Calendula Soap

Discussion in 'The Photo Gallery' started by annalee2003, Dec 4, 2017.

Help Support Soapmaking Forum by donating:

  1. Dec 4, 2017 #1

    annalee2003

    annalee2003

    annalee2003

    Well-Known Member

    Joined:
    Sep 15, 2015
    Messages:
    259
    Likes Received:
    319
    Location:
    California
    First time using calendula flowers in my soap!
    I infused them in water and used that on my lye mixture.
    The lye mixture had a nice deep orange to it, but once everything got mixed and came to trace, it was more of a very light peach color.
    Still love it though! I have a giant bag of the flowers so I’m definitely going to make more soap with them.

    Colored the other half with madder root powder.

    Scented with honeysuckle fragrance.

    IMG_1512346262.375765.jpg
     
    scard, Cellador, Zany_in_CO and 2 others like this.
  2. Dec 4, 2017 #2

    lsg

    lsg

    lsg

    Staff Member Admin

    Joined:
    Oct 14, 2007
    Messages:
    13,125
    Likes Received:
    4,832
    I like your soap. Calendula petals are pretty as a decoration on the top of soap, too.
     
  3. Dec 4, 2017 #3

    Obsidian

    Obsidian

    Obsidian

    Well-Known Member

    Joined:
    Jun 19, 2013
    Messages:
    9,281
    Likes Received:
    6,521
    Location:
    Idaho, USA
    Very nice. I love calendula petals, the only flower that doesn't turn brown in soap. Try infusing some oil with the petals, you'll get a deeper yellow that way.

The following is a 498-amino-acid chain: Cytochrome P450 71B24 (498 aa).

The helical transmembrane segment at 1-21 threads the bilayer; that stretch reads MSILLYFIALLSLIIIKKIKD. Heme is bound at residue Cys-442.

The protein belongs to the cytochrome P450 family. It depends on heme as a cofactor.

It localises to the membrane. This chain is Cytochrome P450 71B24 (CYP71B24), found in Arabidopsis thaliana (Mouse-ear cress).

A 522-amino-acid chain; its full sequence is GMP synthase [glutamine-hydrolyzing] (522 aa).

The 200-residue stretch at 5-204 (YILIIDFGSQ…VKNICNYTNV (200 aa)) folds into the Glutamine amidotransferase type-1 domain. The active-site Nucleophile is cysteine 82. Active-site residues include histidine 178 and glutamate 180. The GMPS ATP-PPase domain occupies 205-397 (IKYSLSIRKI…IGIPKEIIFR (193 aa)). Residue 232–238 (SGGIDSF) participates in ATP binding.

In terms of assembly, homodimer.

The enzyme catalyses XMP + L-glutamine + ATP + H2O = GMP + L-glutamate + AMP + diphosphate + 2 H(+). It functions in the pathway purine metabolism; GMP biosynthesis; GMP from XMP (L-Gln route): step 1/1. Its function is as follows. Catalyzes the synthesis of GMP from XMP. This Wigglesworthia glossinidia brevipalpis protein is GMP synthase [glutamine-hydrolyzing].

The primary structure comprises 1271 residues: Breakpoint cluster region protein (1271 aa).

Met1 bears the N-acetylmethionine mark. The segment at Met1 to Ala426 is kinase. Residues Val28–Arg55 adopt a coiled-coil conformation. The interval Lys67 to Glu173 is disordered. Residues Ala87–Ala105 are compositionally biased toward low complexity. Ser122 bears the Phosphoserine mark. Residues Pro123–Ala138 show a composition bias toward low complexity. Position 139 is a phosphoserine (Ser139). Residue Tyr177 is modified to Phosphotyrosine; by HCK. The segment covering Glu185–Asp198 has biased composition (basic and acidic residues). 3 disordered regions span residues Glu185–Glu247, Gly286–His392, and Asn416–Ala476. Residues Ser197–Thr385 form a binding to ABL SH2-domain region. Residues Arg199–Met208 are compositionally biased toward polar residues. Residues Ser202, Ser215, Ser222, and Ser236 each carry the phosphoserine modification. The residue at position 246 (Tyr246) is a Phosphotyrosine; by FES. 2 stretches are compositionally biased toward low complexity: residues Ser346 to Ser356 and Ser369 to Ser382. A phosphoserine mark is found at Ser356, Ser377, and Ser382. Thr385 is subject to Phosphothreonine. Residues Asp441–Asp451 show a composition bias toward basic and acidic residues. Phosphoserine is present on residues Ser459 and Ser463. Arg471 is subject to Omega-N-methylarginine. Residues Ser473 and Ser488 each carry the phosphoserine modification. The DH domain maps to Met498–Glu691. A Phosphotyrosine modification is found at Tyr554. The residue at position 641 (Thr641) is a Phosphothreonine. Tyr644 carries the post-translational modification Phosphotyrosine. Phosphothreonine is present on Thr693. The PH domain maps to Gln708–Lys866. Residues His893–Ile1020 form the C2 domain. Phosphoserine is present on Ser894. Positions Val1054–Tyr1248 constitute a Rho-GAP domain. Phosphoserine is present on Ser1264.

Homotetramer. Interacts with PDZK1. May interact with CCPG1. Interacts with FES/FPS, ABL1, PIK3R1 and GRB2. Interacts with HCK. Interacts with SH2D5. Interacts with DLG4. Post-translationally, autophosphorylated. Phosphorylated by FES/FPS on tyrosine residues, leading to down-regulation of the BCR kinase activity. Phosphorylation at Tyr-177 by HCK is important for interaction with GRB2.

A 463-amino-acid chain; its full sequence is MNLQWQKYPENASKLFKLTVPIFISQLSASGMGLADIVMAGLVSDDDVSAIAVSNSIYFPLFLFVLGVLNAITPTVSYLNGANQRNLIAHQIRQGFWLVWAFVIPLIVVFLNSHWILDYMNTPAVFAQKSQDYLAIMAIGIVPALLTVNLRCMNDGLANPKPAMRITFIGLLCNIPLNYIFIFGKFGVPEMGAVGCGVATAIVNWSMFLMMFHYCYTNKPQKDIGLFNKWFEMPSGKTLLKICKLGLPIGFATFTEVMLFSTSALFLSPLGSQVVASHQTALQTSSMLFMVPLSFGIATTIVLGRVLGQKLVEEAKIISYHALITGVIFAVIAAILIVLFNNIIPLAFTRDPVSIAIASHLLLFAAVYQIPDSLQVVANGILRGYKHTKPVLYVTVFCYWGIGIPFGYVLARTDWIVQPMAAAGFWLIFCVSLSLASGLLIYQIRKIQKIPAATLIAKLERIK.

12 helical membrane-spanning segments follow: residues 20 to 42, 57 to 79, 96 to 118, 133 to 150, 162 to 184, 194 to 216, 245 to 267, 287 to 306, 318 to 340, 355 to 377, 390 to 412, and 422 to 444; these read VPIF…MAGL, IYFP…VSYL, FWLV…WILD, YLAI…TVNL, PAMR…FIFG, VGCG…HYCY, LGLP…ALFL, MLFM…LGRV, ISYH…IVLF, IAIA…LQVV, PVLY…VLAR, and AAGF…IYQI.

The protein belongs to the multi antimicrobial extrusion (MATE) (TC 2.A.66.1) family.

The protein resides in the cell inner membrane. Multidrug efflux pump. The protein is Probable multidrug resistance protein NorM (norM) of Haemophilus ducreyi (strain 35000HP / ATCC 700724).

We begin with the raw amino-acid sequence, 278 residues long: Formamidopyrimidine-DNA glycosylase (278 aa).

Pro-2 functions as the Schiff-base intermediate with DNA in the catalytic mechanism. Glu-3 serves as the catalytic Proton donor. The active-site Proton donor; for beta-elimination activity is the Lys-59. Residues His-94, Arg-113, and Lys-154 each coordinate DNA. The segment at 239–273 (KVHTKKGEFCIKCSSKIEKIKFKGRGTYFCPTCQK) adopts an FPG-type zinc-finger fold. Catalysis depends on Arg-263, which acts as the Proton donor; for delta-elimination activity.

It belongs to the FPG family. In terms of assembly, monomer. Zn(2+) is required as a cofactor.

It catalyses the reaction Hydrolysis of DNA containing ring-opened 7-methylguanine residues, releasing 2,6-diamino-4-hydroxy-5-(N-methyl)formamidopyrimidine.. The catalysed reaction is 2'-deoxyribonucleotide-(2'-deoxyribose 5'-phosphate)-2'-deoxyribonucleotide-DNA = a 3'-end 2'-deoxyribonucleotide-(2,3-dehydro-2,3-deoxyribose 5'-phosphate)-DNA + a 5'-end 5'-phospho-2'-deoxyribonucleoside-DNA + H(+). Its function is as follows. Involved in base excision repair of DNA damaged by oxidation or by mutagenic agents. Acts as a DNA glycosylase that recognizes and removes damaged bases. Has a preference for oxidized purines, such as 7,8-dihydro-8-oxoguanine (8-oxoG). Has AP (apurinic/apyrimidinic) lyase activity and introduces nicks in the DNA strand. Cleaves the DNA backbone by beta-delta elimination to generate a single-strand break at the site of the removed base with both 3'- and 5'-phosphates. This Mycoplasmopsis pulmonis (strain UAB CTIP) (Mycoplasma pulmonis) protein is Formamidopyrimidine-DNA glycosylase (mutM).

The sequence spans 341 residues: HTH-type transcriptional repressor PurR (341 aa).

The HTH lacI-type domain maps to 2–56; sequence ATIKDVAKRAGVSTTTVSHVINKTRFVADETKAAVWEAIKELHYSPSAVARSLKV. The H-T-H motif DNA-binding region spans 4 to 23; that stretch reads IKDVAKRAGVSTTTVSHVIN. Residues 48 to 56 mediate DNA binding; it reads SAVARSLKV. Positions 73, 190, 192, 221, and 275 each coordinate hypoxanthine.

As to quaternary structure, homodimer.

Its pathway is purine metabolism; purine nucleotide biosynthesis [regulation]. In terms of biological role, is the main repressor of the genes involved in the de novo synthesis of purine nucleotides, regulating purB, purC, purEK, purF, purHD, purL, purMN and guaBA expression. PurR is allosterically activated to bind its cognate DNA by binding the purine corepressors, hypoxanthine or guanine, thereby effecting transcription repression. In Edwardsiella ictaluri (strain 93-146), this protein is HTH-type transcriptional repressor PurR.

After I strain the infusion, I save the oily petals to add to the soap.
     
  4. Dec 4, 2017 #4

    Zany_in_CO

    Zany_in_CO

    Zany_in_CO

    Saponifier

    Joined:
    Mar 9, 2017
    Messages:
    4,439
    Likes Received:
    3,221
    Location:
    SE Denver CO
    Pretty Soap!

    Ditto what Obsidian said. I cover the bottom of an 8" stainless steel frying pan with the petals; pour oil to 1" over the petals; bring the heat up until it starts bubbling; and then turn it waaaay down just to keep it warm for 3-4 hours. Pour thru a strainer to remove the petals, and pour again thru the strainer with a coffee filter insert to get the last bits out so there's nothing to make the soap scratchy. Wait until it stops dripping and then squeeze the coffee filter to get all the oil out. Add antioxdant ROE to the oil if I don't use it all up right away.
     
  5. Dec 4, 2017 #5

    shunt2011

    shunt2011

    shunt2011

    Staff Member Admin

    Joined:
    Apr 3, 2012
    Messages:
    14,034
    Likes Received:
    8,258
    Location:
    Michigan
    Very pretty soap. I just cold infuse the petals into oil in a canning jar. Let them sit for awhile. I prefer not to heat my oils more than necessary. I use ROE in all my oils as soon as I open them
     
  6. Dec 4, 2017 #6

    annalee2003

    annalee2003

    annalee2003

    Well-Known Member

    Joined:
    Sep 15, 2015
    Messages:
    259
    Likes Received:
    319
    Location:
    California
    Thank you for the tips everyone! I’ll try infusing them in oil next time around. See if I can get a deeper color out of them.
    I wish all plants behaved this well in soap!
     
  7. Dec 4, 2017 #7

    toxikon

    toxikon

    toxikon

    Supporting Member

    Joined:
    Dec 2, 2016
    Messages:
    1,382
    Likes Received:
    1,762
    Location:
    Canada
    Very nice! I tried Calendula petals recently too. I did a yellow stripe in the middle with petals mixed right into that portion of batter. Then sprinkled some on top too. I don't usually like non-soapy stuff in my soap, but the petals actually aren't too messy in the shower. I'll definitely use 'em again. :)

    calendula.jpg
     
    mommycarlson and Zany_in_CO like this.

Draft saved Draft deleted

Share This Page

Group Builder